Sally has been treated like a piece of meat for the first half of the film but now the, er, shoe is on the other foot. She has all the power, every bit of it, and she means to enjoy wielding it. This is where the title of the film comes into play. Sally relocates to Paris where she is known as the Merry Widow. She is fashionable, charming and the most eligible woman in Europe.
The film The Merry Widow considerably changes the original Lehar operetta (which was, in turn, based on the 1861 French play L’Attache d’ambassade and adapted for the musical stage by Leo Stein and Victor Leon). The operetta opens with the Sally character (called Hannah) already a widow. Her past romance with Danilo is discussed but not shown. There is also a subplot involving Mirko (an ambassador in that version) and his flirtatious wife. It is all very light, as befits an operetta.
Showing Danilo’s romancing of Sally is an improvement, in my opinion, but the film’s ending (spoiler for the remainder of the paragraph) in which the king dies of movie-itis and Mirko is conveniently shot by an assassin, smacks of deus ex machina. I preferred the story’s original ending, which had Danilo unwilling to marry Hannah lest he be considered a fortune hunter. She tricks him into proposing by saying that she will lose all her money if she remarries. After he pops the question, she elaborates: she will lose her fortune because it will go to her new husband.
Oh, and thanks to Alfred Hitchcock, I cannot listen to the Merry Widow Waltz without thinking of serial killers.
Erich von Stroheim has my complete respect for managing a feat long thought impossible: He drags a natural performance out of Mae Murray. All those fights and tears and shouting matches resulted in her stage affectations falling away and leaving an honest-to-goodness human being.
In Murray’s other films, her acting was basically like so: Dance dance, hop hop, POUT, spin spin, hop hop, pose… POUT! (Marion Davies’ impression of Murray in The Patsy is devastating.) For the most part, von Stroheim keeps the spinning and hopping under control. Murray is only able to indulge in her love of (girlish?) bouncy behavior when her character briefly wears a tutu. The frilly skirt was clearly more than she could resist. However, she is kept in sensible plaid skirts, bathrobes, sleek riding habits and elegant gowns for the majority of the film. Even von Stroheim, though, could not stop her from falling into the occasional pout.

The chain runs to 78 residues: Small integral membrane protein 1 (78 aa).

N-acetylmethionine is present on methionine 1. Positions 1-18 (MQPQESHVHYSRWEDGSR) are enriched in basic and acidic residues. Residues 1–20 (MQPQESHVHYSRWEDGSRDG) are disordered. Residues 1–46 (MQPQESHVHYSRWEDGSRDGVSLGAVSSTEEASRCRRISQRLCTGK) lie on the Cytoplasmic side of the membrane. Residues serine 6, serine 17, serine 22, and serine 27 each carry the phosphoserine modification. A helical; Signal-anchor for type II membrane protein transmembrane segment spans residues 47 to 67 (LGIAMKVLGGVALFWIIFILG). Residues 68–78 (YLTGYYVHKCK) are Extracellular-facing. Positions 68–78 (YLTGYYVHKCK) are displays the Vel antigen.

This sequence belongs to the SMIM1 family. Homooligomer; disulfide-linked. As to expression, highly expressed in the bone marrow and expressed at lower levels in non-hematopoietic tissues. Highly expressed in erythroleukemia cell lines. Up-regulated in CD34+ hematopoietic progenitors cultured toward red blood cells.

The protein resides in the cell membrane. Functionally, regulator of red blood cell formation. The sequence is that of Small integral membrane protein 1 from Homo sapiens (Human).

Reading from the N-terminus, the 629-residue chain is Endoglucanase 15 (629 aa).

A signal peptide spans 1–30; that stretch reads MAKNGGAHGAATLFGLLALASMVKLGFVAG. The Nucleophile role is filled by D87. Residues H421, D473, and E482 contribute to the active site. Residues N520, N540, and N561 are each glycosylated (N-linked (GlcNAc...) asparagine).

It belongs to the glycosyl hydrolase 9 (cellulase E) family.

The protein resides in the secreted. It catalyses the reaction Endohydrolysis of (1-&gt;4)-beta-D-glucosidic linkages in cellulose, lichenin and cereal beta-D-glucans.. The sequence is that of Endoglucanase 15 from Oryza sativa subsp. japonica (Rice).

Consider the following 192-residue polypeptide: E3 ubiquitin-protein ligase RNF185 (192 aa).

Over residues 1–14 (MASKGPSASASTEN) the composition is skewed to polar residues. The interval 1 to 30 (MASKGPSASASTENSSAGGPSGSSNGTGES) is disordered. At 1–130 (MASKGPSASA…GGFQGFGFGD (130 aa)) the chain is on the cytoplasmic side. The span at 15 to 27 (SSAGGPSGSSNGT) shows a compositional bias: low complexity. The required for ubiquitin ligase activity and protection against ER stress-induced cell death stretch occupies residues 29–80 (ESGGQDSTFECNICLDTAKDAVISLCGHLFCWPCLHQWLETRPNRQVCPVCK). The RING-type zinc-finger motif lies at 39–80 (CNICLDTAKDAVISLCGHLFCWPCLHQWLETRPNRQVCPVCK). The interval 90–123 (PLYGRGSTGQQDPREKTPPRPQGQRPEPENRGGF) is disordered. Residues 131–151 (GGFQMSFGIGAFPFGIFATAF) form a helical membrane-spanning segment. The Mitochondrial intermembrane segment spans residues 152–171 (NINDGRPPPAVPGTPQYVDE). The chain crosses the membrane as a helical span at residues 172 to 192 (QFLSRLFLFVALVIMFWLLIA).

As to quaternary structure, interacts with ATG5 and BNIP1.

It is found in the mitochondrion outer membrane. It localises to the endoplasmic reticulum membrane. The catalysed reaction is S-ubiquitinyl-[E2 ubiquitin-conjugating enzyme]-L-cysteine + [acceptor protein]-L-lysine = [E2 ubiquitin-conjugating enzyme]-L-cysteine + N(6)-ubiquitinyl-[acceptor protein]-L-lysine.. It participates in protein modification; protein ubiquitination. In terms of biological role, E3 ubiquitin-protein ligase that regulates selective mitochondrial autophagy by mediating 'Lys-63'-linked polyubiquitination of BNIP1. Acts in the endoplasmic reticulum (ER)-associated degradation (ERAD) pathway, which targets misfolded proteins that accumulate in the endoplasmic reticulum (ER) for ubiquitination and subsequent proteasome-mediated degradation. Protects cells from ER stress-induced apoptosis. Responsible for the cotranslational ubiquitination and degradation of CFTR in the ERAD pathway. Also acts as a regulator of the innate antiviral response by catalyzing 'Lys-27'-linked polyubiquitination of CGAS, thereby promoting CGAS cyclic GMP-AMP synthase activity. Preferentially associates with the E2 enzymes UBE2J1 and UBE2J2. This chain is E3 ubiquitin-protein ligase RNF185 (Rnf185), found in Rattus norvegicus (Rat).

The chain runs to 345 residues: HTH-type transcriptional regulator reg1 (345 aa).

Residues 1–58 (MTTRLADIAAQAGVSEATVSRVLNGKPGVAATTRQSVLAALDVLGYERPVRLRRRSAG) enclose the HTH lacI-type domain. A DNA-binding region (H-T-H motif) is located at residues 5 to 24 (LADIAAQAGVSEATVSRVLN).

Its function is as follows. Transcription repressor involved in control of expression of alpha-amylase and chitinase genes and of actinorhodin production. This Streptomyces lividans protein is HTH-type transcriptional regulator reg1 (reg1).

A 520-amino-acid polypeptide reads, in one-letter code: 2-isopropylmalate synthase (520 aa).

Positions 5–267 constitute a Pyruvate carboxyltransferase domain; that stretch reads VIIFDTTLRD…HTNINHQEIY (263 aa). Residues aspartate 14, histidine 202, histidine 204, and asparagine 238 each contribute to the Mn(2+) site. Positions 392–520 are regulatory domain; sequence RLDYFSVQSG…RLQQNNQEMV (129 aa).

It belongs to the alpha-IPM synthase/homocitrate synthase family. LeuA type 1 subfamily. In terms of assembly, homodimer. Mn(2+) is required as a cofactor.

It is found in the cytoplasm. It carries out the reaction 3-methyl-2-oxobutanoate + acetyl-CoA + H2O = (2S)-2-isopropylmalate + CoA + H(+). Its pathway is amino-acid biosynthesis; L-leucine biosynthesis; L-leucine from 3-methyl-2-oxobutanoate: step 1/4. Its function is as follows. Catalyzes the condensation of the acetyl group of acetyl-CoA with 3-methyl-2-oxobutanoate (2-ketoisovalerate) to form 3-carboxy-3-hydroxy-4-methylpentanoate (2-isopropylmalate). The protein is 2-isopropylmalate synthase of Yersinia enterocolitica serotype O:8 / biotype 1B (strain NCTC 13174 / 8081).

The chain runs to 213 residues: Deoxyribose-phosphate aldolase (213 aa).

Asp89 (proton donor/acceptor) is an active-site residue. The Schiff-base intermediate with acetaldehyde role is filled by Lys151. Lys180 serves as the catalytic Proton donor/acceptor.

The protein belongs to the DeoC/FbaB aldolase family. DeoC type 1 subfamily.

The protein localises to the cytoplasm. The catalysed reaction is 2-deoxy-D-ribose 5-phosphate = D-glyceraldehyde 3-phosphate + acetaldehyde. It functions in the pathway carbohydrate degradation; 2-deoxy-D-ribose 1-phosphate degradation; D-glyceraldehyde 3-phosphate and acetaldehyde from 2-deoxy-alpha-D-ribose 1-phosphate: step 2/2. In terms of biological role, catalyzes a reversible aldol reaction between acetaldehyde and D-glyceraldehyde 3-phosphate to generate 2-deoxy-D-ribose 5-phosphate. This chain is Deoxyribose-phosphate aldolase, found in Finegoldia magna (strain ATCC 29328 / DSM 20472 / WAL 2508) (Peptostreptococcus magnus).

I have nothing but praise for John Gilbert. Von Stroheim had wanted Norman Kerry for the lead but was overruled by Louis B. Mayer and Mae Murray. They were absolutely correct. Kerry had starred in some famous films but he was (my apologies for being so harsh) a middling actor without much charisma. Gilbert, on the other hand, was a walking slice of movie charm. Danilo is a cad (and a pretty creepy one, too), a bounder and something of a weakling. Gilbert’s charisma is the only thing that stands in the way of the audience hating his character. It is more than up to the task.
(Von Stroheim is said to have admired the Danilo character and at one time hoped to play him. When Danilo leaves a note for Sally, it is von Stroheim’s handwriting.)
Von Stroheim manages to poke a bit of fun at the very concept of a royal class. Danilo and Mirko are the chief rivals for Sally but their royal station also leaves them more than a little infantilized. They are always dressed in matching clothes, they fight and fuss and the queen has to play mother to both of them and break up their tussles. It is only during the final scenes of the film, when Danilo has well and truly rejected Mirko, that they abandon the matching outfits. (Danilo also avoids being matchy-matchy when he proposes to Sally in front of Mirko.)